My editor thinks I should write something about professional basketball. The timing is certainly right—the National Basketball Association’s All-Star extravaganza starts today in Los Angeles, culminating in the All-Star game on Sunday night.
The problem is, I don’t really know what to say about the NBA other than I almost never watch it anymore.
I am not a basketball junkie and I have no desire to be one. There are maybe three players I would pay to watch. The first is LeBron James of the Miami Heat, because whatever you think, and I think a lot less after his free-agency melodrama despite writing a book with him, he is the best athlete in the world today. The second is Kobe Bryant of the Los Angeles Lakers, and the third is Kevin Durant of the Oklahoma City Thunder.
The game is in trouble and I don’t think there is much dispute about that. Attendance was down last year and is slightly down so far this season. Although basketball is supposed to be a team game, it has become more one-on-one in the NBA than a boxing match. The style has changed and it is a definite turnoff.
But a major problem with the NBA, one that is virtually never spoken about honestly, is the issue of race. I have no hard-core evidence. But based on my past experience in writing about sports, I know that whites ascribe very different characteristics to black athletes than they do white ones. I also make a habit of asking every white sports fan I know whether they watch the NBA. In virtually every instance, they say they once watched the game but no longer do. When I ask them if it has anything to do with the racial composition, they do their best to look indignant. But my guess is they felt very differently about the game when Larry Bird and John Stockton were playing.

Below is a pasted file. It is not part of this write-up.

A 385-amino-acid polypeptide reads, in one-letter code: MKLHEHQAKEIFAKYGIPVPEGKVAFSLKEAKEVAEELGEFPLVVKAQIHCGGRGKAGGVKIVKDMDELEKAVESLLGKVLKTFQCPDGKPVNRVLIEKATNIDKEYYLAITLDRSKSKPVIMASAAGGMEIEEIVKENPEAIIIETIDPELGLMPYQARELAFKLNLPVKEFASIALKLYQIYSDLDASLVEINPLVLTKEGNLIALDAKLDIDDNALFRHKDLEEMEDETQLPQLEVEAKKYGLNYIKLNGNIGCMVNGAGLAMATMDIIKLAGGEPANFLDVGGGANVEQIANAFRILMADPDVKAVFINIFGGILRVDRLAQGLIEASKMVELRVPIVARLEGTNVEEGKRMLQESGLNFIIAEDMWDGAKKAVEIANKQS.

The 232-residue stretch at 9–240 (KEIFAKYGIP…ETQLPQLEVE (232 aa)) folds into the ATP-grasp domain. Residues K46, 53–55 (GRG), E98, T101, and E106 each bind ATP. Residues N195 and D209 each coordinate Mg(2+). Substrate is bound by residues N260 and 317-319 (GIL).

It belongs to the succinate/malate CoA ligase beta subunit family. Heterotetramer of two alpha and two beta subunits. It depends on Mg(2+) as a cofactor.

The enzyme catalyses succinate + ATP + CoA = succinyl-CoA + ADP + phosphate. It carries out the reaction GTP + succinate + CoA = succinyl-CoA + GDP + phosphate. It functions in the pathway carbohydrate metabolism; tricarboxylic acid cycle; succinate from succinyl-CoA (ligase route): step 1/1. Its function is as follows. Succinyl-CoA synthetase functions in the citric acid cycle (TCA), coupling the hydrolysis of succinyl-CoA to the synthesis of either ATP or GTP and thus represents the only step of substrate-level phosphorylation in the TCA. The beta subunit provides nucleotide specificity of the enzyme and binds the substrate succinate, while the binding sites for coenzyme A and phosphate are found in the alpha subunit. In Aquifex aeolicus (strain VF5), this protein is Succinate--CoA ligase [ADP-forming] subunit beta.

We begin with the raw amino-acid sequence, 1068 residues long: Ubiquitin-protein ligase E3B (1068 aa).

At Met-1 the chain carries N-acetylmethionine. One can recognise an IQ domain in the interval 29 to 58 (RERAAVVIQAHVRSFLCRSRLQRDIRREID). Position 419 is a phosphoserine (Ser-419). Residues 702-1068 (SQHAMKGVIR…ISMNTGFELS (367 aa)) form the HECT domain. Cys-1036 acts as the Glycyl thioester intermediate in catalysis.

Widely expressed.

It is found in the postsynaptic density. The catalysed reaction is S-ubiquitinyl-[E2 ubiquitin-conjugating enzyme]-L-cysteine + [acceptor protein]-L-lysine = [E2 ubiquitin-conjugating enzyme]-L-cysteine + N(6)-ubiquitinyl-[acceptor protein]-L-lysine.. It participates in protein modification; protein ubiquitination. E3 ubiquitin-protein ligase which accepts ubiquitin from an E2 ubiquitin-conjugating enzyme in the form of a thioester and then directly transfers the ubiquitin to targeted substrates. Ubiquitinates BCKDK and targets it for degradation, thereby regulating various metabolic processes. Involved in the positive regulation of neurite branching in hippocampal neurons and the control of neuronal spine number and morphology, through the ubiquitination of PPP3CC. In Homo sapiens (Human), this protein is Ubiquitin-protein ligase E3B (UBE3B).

Based on various statistics, the percentage of African-American players in the NBA has remained relatively constant over the past decade, fluctuating between 72 and 75 percent. The number of foreign-born players has increased exponentially to about 18 percent. The number of white American players, meanwhile, has decreased from 24.3 percent in the 1980-81 season to roughly 10 percent now.
Are whites losing interest in a game in which the number of white American players not only continues to dwindle, but no longer features a superstar?
The one white American player today who comes the closest to being a star is Kevin Love of the Minnesota Timberwolves. He is averaging 21 points a game and 15 rebounds. He is on the West roster in the All-Star Game. Do you know anyone who would pay to see Love play?
It boils down to this: Are whites losing interest in a game in which the number of white American players not only continues to dwindle, but no longer features a superstar?
My good friend and colleague Stephen Fried, who has had season tickets to the Philadelphia 76ers for a decade and has written about the NBA, says he thinks my argument is more than simply terrible. “While racism is a part of America and American sports and always will be, I really don't think the main problem with the NBA is racial, and I think it's kind of racist and certainly reductionist to say it is,” Stephen told me.
In a piece for Parade magazine last year, he wrote that the NBA game needed to be significantly modified to regain its former popularity. In talking with NBA watchers, he came up with six solutions to improve play, including shortening the 24-second clock, increasing the number of fouls for a player before fouling out, and shortening the season.